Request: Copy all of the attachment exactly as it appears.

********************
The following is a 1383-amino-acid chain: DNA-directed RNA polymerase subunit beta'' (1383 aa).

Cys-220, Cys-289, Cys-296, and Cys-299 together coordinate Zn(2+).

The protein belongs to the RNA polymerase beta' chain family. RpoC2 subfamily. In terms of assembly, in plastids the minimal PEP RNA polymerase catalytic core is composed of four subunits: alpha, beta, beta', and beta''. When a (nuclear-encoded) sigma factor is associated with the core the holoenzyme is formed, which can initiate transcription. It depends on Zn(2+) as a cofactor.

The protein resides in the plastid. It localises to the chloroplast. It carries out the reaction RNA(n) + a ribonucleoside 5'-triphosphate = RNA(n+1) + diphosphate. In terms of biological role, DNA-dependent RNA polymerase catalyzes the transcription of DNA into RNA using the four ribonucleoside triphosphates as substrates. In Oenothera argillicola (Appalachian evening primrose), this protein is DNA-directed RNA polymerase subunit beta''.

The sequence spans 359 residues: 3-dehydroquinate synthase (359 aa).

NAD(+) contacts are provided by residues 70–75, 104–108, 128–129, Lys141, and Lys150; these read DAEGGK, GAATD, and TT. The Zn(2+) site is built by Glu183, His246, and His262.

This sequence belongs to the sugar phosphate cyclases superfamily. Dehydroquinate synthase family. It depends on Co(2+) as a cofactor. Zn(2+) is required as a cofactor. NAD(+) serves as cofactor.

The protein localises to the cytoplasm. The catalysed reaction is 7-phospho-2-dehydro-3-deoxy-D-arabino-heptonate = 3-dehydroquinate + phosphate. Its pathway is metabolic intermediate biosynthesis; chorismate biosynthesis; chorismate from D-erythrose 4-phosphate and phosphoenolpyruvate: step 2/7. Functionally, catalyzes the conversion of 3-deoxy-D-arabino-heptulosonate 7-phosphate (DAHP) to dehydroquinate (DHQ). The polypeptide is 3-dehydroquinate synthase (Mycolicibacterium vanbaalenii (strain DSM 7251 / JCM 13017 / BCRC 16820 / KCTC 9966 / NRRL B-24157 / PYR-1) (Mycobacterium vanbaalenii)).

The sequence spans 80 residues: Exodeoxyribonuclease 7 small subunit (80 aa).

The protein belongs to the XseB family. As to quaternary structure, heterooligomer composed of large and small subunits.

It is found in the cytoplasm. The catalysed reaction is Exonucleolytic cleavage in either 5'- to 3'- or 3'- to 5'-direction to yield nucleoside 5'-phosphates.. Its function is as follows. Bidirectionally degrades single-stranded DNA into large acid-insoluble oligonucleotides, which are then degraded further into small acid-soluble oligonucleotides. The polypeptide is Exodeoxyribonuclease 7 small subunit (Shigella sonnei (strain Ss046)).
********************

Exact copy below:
The following is a 1383-amino-acid chain: DNA-directed RNA polymerase subunit beta'' (1383 aa).

Cys-220, Cys-289, Cys-296, and Cys-299 together coordinate Zn(2+).

The protein belongs to the RNA polymerase beta' chain family. RpoC2 subfamily. In terms of assembly, in plastids the minimal PEP RNA polymerase catalytic core is composed of four subunits: alpha, beta, beta', and beta''. When a (nuclear-encoded) sigma factor is associated with the core the holoenzyme is formed, which can initiate transcription. It depends on Zn(2+) as a cofactor.

The protein resides in the plastid. It localises to the chloroplast. It carries out the reaction RNA(n) + a ribonucleoside 5'-triphosphate = RNA(n+1) + diphosphate. In terms of biological role, DNA-dependent RNA polymerase catalyzes the transcription of DNA into RNA using the four ribonucleoside triphosphates as substrates. In Oenothera argillicola (Appalachian evening primrose), this protein is DNA-directed RNA polymerase subunit beta''.

The sequence spans 359 residues: 3-dehydroquinate synthase (359 aa).

NAD(+) contacts are provided by residues 70–75, 104–108, 128–129, Lys141, and Lys150; these read DAEGGK, GAATD, and TT. The Zn(2+) site is built by Glu183, His246, and His262.

This sequence belongs to the sugar phosphate cyclases superfamily. Dehydroquinate synthase family. It depends on Co(2+) as a cofactor. Zn(2+) is required as a cofactor. NAD(+) serves as cofactor.

The protein localises to the cytoplasm. The catalysed reaction is 7-phospho-2-dehydro-3-deoxy-D-arabino-heptonate = 3-dehydroquinate + phosphate. Its pathway is metabolic intermediate biosynthesis; chorismate biosynthesis; chorismate from D-erythrose 4-phosphate and phosphoenolpyruvate: step 2/7. Functionally, catalyzes the conversion of 3-deoxy-D-arabino-heptulosonate 7-phosphate (DAHP) to dehydroquinate (DHQ). The polypeptide is 3-dehydroquinate synthase (Mycolicibacterium vanbaalenii (strain DSM 7251 / JCM 13017 / BCRC 16820 / KCTC 9966 / NRRL B-24157 / PYR-1) (Mycobacterium vanbaalenii)).

The sequence spans 80 residues: Exodeoxyribonuclease 7 small subunit (80 aa).

The protein belongs to the XseB family. As to quaternary structure, heterooligomer composed of large and small subunits.

It is found in the cytoplasm. The catalysed reaction is Exonucleolytic cleavage in either 5'- to 3'- or 3'- to 5'-direction to yield nucleoside 5'-phosphates.. Its function is as follows. Bidirectionally degrades single-stranded DNA into large acid-insoluble oligonucleotides, which are then degraded further into small acid-soluble oligonucleotides. The polypeptide is Exodeoxyribonuclease 7 small subunit (Shigella sonnei (strain Ss046)).